Stoneware with sgrafitto decoration of peonies under buncheong glaze; H. 15 in. (38.1 cm)
Rogers Fund, 1916 (16.122.1)
This large jar, with a wide straight neck, a thick mouth rim, and a body that extends in an almost straight line from the shoulder to the flat bottom, is a type of vessel frequently found in buncheong (powder green) ware. Produced only in the fifteenth and sixteenth centuries, this distinctive ware was developed as a result of the Korean potters' attempts to revitalize what remained of the Goryeo dynasty (9181392) celadon tradition.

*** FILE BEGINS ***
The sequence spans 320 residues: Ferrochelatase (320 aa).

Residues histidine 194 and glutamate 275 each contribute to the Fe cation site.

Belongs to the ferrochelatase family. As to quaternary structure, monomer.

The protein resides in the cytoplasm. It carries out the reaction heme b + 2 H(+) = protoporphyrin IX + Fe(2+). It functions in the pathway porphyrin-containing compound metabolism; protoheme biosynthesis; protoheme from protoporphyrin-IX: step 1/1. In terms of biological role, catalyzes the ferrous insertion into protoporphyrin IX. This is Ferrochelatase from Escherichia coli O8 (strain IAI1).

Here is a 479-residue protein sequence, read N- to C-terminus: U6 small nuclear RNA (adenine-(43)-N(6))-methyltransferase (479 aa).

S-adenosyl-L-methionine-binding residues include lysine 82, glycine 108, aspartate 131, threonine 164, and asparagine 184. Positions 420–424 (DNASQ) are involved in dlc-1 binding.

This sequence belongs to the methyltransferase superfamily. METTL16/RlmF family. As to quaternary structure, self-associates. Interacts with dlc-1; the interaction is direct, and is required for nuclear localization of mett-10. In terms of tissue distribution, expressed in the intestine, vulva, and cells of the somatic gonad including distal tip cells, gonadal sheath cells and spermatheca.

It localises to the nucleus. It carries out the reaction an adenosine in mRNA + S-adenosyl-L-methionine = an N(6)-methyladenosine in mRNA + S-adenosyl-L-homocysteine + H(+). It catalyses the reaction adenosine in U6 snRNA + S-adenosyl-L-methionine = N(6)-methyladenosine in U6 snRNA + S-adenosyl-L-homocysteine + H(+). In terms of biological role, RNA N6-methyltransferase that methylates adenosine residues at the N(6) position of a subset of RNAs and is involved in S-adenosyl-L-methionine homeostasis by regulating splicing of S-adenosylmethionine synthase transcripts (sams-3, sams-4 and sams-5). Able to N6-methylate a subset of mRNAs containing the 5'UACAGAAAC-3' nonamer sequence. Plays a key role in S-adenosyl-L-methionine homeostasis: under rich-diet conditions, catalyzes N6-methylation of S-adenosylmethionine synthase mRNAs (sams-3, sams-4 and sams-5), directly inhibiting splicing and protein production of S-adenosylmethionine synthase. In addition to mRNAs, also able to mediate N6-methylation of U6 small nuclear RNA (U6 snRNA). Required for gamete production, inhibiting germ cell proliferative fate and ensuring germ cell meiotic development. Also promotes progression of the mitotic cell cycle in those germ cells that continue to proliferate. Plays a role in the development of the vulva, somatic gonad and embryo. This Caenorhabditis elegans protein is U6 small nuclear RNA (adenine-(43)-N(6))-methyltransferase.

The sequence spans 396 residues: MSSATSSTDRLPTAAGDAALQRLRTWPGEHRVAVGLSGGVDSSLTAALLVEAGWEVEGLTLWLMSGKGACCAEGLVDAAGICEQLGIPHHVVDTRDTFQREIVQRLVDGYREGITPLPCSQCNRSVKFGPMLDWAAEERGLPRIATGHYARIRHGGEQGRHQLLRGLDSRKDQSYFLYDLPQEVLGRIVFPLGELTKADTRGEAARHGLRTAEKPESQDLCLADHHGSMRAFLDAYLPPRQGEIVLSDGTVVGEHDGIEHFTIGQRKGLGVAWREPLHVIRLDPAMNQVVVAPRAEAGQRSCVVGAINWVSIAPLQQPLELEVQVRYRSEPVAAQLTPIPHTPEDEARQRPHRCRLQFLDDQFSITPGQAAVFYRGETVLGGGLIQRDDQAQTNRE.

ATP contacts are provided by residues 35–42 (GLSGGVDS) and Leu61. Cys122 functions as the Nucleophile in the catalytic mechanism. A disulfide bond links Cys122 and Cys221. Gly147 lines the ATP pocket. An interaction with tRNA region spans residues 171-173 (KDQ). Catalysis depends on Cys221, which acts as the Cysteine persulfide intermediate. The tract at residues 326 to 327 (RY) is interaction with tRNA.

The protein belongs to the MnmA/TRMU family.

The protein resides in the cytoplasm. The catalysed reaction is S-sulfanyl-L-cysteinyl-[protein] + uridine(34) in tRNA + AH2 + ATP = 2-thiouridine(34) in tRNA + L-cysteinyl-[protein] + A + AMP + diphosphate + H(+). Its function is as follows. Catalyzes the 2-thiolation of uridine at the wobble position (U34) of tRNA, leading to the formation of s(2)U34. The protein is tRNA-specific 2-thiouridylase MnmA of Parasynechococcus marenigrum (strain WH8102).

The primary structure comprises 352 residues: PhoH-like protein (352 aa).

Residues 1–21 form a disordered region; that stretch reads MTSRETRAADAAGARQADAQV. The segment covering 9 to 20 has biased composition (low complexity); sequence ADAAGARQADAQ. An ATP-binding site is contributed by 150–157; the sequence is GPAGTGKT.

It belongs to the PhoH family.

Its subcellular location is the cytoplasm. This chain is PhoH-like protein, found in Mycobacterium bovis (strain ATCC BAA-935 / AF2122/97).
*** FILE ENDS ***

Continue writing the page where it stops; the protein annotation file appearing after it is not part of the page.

The clay body of the vessel was covered with a white slip, and a design of peonies (in the central zone) and lotus petals (on the shoulder and at the base) incised into it. The slip was then scraped away in some of the areas surrounding the design to expose the grayish blue ground beneath. The piece was then covered with a transparent glaze, often referred to as a buncheong glaze, which contains a small amount of iron oxide and turns bluish green when fired. The sgraffito technique, used in the decoration of this piece, is typical of buncheong ware produced in the second half of the fifteenth century.
Incised on the neck of the jar is the Chinese character da (Korean: dae; large). The purpose of the inscription on this jar is not known.